Let \(S\) be a set, and let \(P(S ) \) be the power set of \(S\), which is the set of subsets of \(S \).

Suppose that \(f: S \rightarrow P(S ) \) surjects. We define \[T = \{ x\in S: x \not\in f(x) \}.\] so that \(f(x)\) is an element of \( P(S)\), hence a subset of \(S \), and \(x\) is an element of \(S\).

By assumption \(f \) surjects, so there exists \(t \in S \) such that \( f (t) = T \).

First, let \( t \in T\). Then \[ t \in \{ x \in S: x \not\in f(x) \}, \]

so \( t \in S \) such that \( t \not\in f(t) \). But since \( t \in T= f(t) \), this is a contradiction because \( t \in T = f(t) \), but \( t \not\in f(t) \).

Now let \( t \not\in T \). Then since \(t\) is not in \(T\), \(t\) cannot be an element of \(S\) such that \( t \not\in f(x) \). So if \( t \in S \), then \(t\) must also be a member of \( f(t) \). But supposing that \(f\) surjects, there is a \( t \in S \) such that \( f(t) = T \), which means that \( t \not\in T = f(t) \), but \( t \in f(t) \). This is a contradiction.

\(\therefore\) We conclude from both cases that \(f\) cannot surject, because there exists no \( t \in S \) such that \( f(t) = T \). In other words, \( T \not= f(t) \) for all \( t \in S \).

In this note, we have shown that *no* map from set \( S\) to its power set \( P(S ) \) can surject, which proves that there exists *no bijection* from S to its power set. This fundamental result means that for any set S, the set of all subsets of \(S\), \(P(S) \),has a strictly greater cardinality than \(S\). That

\[ |S| < |P(S)| \] or \[Card(S) < Card(P(S)).\]

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## Comments

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TopNewestYou may also want to show that \( f \) is injective. Otherwise, it is not obvious that \( |S| \leq |P(S)| \). (The surjective argument only shows that the cardinalities are not equal.)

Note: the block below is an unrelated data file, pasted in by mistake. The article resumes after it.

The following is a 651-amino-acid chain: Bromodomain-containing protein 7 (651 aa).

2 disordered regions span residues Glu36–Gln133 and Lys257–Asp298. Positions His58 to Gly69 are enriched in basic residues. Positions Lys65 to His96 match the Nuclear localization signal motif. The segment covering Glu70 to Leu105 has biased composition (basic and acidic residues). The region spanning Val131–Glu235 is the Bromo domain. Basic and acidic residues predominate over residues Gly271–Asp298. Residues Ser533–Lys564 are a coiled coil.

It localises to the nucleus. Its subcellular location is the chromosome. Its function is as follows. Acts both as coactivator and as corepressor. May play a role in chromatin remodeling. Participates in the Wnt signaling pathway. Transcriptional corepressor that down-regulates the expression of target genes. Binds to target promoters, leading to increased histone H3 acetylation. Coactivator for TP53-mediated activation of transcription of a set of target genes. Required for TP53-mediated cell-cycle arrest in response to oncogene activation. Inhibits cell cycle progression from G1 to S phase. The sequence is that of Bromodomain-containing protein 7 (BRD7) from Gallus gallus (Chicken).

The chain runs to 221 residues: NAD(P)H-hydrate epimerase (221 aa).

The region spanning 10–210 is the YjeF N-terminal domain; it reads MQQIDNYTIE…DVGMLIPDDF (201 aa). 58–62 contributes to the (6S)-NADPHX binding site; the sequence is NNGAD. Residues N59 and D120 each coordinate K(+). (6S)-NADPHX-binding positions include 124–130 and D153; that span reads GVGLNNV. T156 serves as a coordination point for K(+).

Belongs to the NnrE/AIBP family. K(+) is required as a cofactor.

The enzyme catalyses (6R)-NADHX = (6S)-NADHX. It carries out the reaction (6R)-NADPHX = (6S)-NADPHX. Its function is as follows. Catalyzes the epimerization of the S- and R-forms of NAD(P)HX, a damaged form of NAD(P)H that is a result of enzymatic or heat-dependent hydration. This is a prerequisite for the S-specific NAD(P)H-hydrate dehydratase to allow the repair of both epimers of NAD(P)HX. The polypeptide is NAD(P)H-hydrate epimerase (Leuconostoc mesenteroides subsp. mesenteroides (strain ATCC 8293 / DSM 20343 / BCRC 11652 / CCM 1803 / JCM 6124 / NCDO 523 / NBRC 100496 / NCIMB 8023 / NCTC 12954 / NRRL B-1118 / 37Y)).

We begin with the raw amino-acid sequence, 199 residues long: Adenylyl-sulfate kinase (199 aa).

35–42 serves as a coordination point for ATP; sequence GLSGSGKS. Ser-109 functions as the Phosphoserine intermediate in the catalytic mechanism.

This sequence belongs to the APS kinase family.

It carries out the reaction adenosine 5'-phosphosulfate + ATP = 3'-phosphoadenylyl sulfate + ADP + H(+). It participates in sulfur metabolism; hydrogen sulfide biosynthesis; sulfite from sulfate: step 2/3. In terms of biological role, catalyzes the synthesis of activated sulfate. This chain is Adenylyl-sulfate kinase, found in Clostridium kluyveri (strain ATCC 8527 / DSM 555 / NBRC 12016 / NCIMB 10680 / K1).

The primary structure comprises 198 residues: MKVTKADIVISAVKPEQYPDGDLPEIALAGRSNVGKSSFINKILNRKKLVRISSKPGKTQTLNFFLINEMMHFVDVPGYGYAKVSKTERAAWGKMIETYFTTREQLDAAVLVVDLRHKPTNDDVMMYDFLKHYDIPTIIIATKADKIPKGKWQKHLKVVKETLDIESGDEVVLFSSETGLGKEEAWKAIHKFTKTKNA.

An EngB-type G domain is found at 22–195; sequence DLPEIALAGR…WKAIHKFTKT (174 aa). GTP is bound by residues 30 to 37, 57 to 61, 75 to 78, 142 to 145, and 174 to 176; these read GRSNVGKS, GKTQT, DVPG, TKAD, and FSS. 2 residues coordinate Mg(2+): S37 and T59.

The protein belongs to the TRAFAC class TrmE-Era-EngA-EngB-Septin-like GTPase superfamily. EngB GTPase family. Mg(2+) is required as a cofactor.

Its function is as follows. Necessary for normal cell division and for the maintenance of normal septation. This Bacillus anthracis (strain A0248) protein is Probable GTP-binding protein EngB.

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Thanks for pointing that out! Following your comment, constructing \(g: S \rightarrow P(S)\) so that every element of \(S\) is mapped to a singleton set, i.e. \(x \rightarrow \{x\}\) will do.

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You need to work in something like \(\text{ZF}\) to guarantee the diagonal construction, and as mentioned below show that there be an injection \(S\longrightarrow\mathcal{P}(S)\). Your proof is otherwise standard and fine. I would write it more compactly as follows:

Claim.There is no surjection \(f:S\longrightarrow\mathcal{P}(S)\).Proof.Let \(f:S\longrightarrow P(S)\). To show: \(f\) is not surjective. By thereplacement axiomthere exists a set \(\Delta:=\{x\in S\mid x\notin f(x)\}\in\mathcal{P}(S)\). It suffices to show that \(\Delta\notin\text{ran}(f)\). Suppose this not be the case, then there exists \(\delta\in S\) such that \(f(\delta)=\Delta\). It holds that \(\delta\in f(\delta)\) \(\overset{f(\delta)=\Delta}{\Longleftrightarrow}\) \(\delta\in\Delta\) \(\overset{\text{defn. $\Delta$}}{\Longleftrightarrow}\) \(\delta\notin f(\delta)\). This is a contradiction. Hence \(\Delta\notin\text{ran}(f)\). \(\blacksquare\)Note that without suitable axioms, one cannot carry through with Cantor’s diagonal argument. In under Quine’s \(\text{NF}\) set theory this proof breaks down right at this point, and not only this, there exists sets such that \(|\mathcal{P}(X)|=|X|\).

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